Sometimes you look at a headline like this and think: “that can’t possibly be true.”
Or you HOPE it’s not true.
Sadly? This is real.
Laura Ingraham has even called it a “scheme”.
Folks, let me tell you something, if there truly is a “scheme” here and the money was intentionally “misused” or funnelled somewhere, that is criminal.
If I lived in New York, I’d be pissed!
I think it’s safe to say that Bill DeBlasio’s presidential prospects are dead in the water before they even started.
Here it is friends, take a look:
The Blaze has more details:
New York City Mayor Bill de Blasio's wife, Chirlane McCray, was given $900 million to start a mental health initiative focusing on helping the homeless in the city. Four years later, no one seems to know what that money was actually used for, according to the New York Post.
The City Council discovered this shocking amount of potential waste during a meeting Wednesday. And while it sounds good to spend heavily on a mental health initiative, it appears that nobody has noticed any real benefits from that investment.
"I like the fact that money is going toward mental health, but when they say we're seeing a benefit in all areas, I take exception to that, because I don't see it everywhere," Queens Councilman Robert Holden told The Post. "I'm not sure anybody does."
The Thrive program, which had its budget raised to $250 million per year in 2019, has produced some underwhelming numbers in terms of how many people it impacts.
Seven mayors attended a 2017 national mental health conference in New York City. Only 570 of the estimated 12-15,000 mothers who experience postpartum depression have been reached by the program, Politico reported, a number NYC disputes.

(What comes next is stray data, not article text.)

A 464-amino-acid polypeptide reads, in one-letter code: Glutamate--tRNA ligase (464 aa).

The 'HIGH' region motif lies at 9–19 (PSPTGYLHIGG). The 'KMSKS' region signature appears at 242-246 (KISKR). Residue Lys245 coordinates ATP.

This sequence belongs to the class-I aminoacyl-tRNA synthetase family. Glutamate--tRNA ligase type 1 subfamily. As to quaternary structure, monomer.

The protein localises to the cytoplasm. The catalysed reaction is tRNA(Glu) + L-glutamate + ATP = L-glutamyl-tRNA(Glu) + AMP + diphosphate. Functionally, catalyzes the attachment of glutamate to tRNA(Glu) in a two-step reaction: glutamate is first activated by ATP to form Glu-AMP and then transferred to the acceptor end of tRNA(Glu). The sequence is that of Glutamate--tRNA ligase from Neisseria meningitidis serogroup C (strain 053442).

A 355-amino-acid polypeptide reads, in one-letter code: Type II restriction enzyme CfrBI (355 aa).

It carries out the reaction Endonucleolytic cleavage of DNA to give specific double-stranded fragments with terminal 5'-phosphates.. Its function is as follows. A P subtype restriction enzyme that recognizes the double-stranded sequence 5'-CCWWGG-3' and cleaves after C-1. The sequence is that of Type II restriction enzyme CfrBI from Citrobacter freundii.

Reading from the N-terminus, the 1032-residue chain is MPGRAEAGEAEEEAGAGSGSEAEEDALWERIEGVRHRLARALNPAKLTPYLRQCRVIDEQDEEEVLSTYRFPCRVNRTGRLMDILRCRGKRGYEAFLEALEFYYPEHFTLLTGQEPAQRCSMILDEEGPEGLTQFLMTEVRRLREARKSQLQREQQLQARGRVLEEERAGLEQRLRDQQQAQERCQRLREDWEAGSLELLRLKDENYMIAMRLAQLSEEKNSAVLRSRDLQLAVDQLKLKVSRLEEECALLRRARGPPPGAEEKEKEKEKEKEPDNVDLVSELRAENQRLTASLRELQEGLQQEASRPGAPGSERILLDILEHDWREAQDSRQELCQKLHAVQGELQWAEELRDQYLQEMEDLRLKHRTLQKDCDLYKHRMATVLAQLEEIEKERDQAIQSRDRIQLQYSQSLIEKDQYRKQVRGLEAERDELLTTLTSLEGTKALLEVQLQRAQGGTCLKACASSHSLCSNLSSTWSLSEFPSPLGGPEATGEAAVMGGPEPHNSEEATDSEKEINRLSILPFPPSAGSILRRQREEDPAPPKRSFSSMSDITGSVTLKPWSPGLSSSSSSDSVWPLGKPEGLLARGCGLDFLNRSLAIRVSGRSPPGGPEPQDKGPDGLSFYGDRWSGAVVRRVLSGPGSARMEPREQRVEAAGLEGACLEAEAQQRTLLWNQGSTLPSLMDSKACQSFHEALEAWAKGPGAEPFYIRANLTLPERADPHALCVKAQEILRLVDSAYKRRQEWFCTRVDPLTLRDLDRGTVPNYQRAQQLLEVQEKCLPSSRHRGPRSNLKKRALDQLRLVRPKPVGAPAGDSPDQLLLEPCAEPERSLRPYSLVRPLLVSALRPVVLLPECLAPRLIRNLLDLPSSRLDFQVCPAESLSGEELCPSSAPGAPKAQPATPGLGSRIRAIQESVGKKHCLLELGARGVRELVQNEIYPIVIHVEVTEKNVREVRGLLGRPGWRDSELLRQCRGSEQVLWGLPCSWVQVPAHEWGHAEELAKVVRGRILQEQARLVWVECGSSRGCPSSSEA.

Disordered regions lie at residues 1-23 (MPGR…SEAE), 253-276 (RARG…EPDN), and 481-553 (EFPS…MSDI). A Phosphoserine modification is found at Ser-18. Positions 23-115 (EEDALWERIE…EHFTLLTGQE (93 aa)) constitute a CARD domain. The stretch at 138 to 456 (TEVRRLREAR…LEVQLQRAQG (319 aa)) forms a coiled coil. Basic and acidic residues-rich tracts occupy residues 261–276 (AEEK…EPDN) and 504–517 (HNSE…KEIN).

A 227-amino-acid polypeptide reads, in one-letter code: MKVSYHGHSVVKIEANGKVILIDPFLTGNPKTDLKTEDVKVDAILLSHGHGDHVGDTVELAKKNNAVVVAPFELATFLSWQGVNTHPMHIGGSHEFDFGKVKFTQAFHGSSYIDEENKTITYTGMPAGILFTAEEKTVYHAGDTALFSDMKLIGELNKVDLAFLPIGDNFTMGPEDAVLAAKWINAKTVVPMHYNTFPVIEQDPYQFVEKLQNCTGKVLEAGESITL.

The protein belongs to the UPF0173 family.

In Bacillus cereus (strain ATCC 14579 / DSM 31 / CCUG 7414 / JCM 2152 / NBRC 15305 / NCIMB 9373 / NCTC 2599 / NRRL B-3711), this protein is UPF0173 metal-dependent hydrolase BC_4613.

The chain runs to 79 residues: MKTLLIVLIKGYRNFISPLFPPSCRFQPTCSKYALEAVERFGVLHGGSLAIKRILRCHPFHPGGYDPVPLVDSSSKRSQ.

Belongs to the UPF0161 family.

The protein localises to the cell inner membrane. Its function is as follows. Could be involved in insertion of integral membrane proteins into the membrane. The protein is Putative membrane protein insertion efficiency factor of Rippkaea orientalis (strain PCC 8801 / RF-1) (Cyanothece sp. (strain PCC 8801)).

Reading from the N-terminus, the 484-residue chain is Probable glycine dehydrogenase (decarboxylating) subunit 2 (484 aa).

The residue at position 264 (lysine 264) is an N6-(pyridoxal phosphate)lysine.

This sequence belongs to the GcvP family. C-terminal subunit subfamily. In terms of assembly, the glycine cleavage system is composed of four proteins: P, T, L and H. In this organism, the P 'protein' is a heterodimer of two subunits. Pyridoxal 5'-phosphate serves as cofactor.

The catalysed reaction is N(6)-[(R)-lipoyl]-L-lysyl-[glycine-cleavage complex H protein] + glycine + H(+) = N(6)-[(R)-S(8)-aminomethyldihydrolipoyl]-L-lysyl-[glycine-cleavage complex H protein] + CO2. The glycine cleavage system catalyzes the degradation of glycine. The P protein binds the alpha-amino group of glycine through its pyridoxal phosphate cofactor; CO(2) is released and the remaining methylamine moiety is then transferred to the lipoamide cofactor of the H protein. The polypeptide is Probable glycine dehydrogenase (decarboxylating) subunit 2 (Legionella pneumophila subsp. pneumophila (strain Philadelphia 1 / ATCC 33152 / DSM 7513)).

Of the 78,000 newborn deliveries in the city annually, only 28,560 new mothers have been screened by the Thrive program.
Bob McManus harshly assessed the program's effectivenessfor the New York Post:So, ipso presto, co-Mayor Bill coughed up enough cash to break a pack mule's back and sent it off to co-Mayor Chirlane — who then went forth to cure Gotham's mental-illness problems.
Fast-forward to Wednesday, when the City Council was startled to discover that McCray and Team Thrive are closing in on having spent an eye-popping $900 million since the program's inception — and nobody seems to have a clue on what.
That is, nobody appears to have kept receipts; the subways and street corners are still overrun with crazy people, and nobody in charge knows what's to happen next.
The NY Post reports that among multiple failed programs and "bad accounting", the figure is actually not $850 million but rather $1.8 BILLION!
Who’s got a billion to burn?
Well, Bill de Blasio for sure.
But also mayoral spouse Chirlane McCray, who has just been revealed as a world-class boondoggler in her own right.
Hey, the family that preys together stays together, right? And it’s only (your) money — even if it is quite a lot of it.
McCray is the proprietress of ThriveNYC, a mental-health-related something-or-other created four-plus years ago to give a little heft to the conceit that Bill and Chirlane were elected as co-mayors — which is nonsense on stilts.
That is, once upon a time, first spouses were content to pretend to be in charge of prettifying highways and things. It was honorable “work,” it didn’t cost very much and it filled up the spouse’s free time.